Paul Nagy from VMLY&R & Union on why Consumers Don’t Care About Emotional Banking Ads

Banks spend too much time trying to play on consumers’ emotions and pretending to be part of the family, instead of marketing to them about what they actually care about.

This is the perspective of VMLY&R’s chief creative officer Paul Nagy, who said banks are a necessary evil whose ad campaigns are often insincere and eye-roll inducing. 

“You hate us, and yet we act like you are part of your family,” Nagy said on stage at Mumbrella’s Finance Marketing Summit.

“It’s all about ‘We’re saving you with helicopters, we care about your kids going through university, we’re a part of the family’…. Not only is that fundamentally not true, but if you said that to most Australians their eyes would roll back into their heads so far they would see their own spinal column, they just don’t believe it.”

Nagy, who works with client Bankwest, said the brand’s Bank Less platform was born from this idea, and the truth that Australians want to be less involved – not more involved – with their finance institutions. Subsequently, Bankwest and VLMY&R’s challenge was launching the platform in a genuine way in light of the Royal Commission.

“Banks are constantly overstating their role in people’s lives,” Nagy said. “What if we became the only bank that gives them what they really want? And we defined that as getting out of their way.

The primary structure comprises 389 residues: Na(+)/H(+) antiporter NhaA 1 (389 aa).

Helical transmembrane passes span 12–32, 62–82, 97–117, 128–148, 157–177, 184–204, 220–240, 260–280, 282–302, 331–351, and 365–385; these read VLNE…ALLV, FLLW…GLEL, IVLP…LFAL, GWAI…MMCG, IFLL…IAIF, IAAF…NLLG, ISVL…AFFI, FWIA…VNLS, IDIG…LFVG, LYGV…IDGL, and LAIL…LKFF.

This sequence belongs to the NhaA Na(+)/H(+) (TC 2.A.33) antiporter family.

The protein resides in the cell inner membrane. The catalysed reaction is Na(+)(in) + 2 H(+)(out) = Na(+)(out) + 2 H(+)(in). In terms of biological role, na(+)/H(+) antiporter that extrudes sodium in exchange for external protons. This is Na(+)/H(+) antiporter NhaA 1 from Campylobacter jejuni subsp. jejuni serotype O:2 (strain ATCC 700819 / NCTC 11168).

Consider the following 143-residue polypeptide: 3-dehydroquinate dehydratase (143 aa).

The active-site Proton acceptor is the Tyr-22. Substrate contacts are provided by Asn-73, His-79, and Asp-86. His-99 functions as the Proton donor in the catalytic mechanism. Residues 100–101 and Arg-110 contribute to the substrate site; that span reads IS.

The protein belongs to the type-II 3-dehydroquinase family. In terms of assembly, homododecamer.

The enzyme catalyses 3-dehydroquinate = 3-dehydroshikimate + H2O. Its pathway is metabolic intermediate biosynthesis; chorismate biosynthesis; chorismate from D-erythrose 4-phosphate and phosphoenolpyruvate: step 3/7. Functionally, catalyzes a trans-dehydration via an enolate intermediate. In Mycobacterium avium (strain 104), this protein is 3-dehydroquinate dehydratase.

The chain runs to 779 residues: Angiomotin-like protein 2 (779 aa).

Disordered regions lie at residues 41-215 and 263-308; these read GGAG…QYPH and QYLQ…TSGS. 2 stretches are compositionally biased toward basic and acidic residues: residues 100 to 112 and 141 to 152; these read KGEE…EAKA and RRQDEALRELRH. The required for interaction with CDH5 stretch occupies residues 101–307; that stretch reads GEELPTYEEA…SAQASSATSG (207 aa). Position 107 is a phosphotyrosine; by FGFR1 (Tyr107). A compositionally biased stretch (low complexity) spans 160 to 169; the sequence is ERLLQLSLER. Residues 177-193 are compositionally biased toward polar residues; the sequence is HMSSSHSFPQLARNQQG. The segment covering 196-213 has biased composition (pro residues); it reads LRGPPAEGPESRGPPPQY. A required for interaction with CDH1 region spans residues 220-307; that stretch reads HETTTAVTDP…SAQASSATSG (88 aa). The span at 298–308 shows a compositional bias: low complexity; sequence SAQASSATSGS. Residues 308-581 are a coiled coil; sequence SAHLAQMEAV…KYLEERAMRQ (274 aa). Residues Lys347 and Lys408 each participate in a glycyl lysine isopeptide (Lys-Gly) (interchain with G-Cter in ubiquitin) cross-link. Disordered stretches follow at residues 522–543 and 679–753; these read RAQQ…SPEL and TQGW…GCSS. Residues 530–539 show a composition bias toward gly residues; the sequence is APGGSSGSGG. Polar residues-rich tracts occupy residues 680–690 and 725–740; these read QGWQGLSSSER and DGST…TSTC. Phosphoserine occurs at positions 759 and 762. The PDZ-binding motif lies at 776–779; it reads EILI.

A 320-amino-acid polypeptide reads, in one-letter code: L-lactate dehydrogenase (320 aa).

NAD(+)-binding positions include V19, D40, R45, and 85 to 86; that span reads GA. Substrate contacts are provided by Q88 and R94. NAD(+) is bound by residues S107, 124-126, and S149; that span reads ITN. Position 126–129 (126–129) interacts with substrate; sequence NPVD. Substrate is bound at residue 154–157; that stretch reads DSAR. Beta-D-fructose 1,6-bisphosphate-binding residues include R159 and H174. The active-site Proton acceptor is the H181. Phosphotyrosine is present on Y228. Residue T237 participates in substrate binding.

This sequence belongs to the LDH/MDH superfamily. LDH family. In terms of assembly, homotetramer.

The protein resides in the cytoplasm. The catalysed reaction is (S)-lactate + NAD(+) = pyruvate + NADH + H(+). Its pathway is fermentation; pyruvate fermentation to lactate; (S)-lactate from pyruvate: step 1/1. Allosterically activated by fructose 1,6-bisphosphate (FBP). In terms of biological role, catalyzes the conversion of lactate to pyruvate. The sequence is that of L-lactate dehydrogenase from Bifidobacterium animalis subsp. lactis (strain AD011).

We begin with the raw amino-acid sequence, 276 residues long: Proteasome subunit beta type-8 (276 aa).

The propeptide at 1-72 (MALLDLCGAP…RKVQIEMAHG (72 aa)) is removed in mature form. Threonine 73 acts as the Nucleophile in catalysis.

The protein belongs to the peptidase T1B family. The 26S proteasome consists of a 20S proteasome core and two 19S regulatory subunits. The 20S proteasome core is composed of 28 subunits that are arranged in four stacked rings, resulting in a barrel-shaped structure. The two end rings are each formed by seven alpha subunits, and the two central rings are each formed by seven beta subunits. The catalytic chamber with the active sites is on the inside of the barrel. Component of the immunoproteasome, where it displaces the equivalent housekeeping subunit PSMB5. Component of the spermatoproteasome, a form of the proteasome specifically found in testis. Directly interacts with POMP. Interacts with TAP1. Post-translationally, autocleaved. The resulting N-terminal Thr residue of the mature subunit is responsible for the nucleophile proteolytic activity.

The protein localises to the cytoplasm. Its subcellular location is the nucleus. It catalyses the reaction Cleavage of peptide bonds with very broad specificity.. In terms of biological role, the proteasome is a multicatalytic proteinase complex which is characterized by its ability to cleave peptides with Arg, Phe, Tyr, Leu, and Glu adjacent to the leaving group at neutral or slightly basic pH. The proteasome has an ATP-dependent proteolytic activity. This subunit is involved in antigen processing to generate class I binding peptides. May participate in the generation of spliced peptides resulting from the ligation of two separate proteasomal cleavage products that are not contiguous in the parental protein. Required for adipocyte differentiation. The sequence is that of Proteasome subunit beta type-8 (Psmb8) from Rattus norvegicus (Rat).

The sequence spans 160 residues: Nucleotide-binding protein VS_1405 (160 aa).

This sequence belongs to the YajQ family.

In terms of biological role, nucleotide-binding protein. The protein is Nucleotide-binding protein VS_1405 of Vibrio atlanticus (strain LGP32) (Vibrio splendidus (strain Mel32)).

“People want to live, they don’t want to think about their bank. We’re a necessary evil.

“We want to play a better role in people’s lives by playing a smaller one,” Nagy explained.

Bankwest chief marketing officer Haylee Felton explained the first step was bringing every employee of Bankwest on board with the new mentality of Bank Less.

“It was really important that the brand had as much power internally as a rallying cry for employees, as it did as an articulation of what we were trying to achieve to our customers and our marketplace,” Felton said.

Felton also said the Royal Commission was a blessing in disguise for getting the company on board and pulling the campaign off.

“That was a blessing in disguise because we had the time and space to do that properly, so that by the time we did go to market with a bit more of a bang we not only had more support and comfort from our senior execs and leadership group, we had a frontline colleague team that were confident in explaining the platform and articulating what it meant to customers.”

Original article written by Zoe Wilkinson on Mumbrella, read the rest of the article here.

 

 

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